Friday, February 25, 2011

What's wrong with this picture?

Let's play a fun game. First, watch this video from the PA AFL-CIO about why the State Store System is a good thing. Really, watch the whole thing (especially the part where the last State Store worker left standing...makes an odd noise).

Now, how many misleading or flat-out ridiculous statements can YOU find? I'll start you out with an easy one...

1. If the state stores are privatized, PA will lose $500 million in revenue. No, about $400 million of that is taxes that will still come in through a privatized system, just like we still collect sales tax from, say, drugstores.

It's your turn...what else can YOU find?


Rich said...

"Knowledgable" employees, the level of their knowledge of the store products, and liquor in general is questionable, and has been questioned on this blog in the past.

Zero can they make this claim when they don't do compliance audits. We could make the argument that private enterprise would have better carding habits and stricter rules due to the amount of money they could loose if they have their license revoked.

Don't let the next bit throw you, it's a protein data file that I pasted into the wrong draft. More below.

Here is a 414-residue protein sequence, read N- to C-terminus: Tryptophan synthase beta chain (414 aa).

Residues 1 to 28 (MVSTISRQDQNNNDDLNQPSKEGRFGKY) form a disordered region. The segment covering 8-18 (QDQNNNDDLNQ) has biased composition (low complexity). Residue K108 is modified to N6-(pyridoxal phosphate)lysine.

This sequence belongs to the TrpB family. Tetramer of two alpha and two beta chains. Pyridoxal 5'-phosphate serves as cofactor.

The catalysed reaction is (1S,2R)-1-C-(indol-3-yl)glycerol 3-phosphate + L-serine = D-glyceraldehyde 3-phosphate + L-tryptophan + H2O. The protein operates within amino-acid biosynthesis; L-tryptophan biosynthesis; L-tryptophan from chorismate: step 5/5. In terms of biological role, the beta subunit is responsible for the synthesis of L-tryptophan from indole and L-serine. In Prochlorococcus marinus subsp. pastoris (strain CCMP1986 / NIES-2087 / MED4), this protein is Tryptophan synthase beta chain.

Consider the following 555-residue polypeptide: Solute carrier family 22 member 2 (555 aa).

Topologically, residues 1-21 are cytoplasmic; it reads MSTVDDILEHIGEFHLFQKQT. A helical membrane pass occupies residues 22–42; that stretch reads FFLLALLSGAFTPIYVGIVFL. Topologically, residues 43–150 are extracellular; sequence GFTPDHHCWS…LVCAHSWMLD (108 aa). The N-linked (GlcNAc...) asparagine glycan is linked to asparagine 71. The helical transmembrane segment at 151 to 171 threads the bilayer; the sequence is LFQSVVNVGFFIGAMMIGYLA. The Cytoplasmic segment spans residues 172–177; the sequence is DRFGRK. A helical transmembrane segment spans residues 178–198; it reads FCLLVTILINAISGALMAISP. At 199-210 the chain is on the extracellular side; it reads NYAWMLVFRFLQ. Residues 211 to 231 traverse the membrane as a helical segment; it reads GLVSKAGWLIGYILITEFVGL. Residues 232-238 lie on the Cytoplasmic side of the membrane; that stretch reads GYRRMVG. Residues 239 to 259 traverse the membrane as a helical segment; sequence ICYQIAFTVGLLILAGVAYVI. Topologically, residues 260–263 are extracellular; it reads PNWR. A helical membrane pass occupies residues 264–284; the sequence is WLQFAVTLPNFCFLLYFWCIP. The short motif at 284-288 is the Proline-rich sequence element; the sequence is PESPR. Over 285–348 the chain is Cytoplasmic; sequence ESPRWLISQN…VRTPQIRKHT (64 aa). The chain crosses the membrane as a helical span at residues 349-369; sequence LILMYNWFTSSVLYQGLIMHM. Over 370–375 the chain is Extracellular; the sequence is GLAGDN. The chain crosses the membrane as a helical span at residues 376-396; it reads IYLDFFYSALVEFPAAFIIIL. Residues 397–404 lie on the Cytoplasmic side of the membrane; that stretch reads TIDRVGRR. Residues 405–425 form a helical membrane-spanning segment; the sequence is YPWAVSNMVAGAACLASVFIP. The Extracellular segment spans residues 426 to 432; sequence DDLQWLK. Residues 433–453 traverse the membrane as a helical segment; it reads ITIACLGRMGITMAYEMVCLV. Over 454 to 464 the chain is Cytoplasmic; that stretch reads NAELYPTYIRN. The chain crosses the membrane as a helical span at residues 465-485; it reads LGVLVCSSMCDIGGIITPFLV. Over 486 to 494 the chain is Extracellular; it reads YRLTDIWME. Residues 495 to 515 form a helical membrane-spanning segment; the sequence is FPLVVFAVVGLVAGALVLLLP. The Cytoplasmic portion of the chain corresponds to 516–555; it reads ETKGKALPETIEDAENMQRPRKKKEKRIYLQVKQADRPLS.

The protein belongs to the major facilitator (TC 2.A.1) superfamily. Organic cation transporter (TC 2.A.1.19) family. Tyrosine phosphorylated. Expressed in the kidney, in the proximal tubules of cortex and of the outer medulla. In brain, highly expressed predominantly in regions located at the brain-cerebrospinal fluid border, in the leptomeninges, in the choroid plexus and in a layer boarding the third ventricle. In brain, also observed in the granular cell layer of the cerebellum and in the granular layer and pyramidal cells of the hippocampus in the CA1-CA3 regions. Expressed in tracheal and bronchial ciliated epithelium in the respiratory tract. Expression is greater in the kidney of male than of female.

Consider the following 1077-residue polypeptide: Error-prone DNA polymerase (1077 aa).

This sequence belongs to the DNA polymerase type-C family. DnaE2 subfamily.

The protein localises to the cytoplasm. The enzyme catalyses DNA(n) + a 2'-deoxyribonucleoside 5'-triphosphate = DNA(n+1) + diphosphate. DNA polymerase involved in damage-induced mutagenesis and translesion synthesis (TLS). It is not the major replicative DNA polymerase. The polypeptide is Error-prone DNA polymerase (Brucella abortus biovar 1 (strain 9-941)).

Now go have a beer said...

How about the part of the video that illustrates the different public services are funded, and the image to accompany the spoken word "police" is one for liquor enforcement rather than normal police? I would guess that a lot of people would say that having liquor control police is an unnecessary service.

As for public v. private, I am almost certain that you wouldn't go along for ideological reasons, but why not just open up the market to private stores that aren't limited to the state product listings and leave the public stores in place? Give customers other choices so they can get wines and spirits the state stores don't carry, and let customers decide where to shop, public or private.

Don't abolish state stores, just take away their monopoly. That is the simplest and most practical solution. Yes, if you were starting from scratch, not having Commonwealth stores at all might be the simplest, but that's not where Pennsylvania is now.

Lew Bryson said...

I don't necessarily have a problem with that idea, Bob. The problem is that the state would probably still be the wholesaler, so they would largely determine what the private stores could buy and at what price. Not going to work well.

However, if we don't get privatization, breaking the "you must buy in Pennsylvania" part of the monopoly wouldn't be a bad consolation prize. That's incredibly galling to those of us who live hear the borders, to have all that choice and be legally prohibited from it.

I'm curious, though: why do you seem to support the gov't-owned stores? Are you simply anti-privatization?

Now go have a beer said...

No, I don't _support_ the state stores. Apart from the antiquated "control" mentality, I see no particular _necessity_ for the government to be in the business of selling private goods.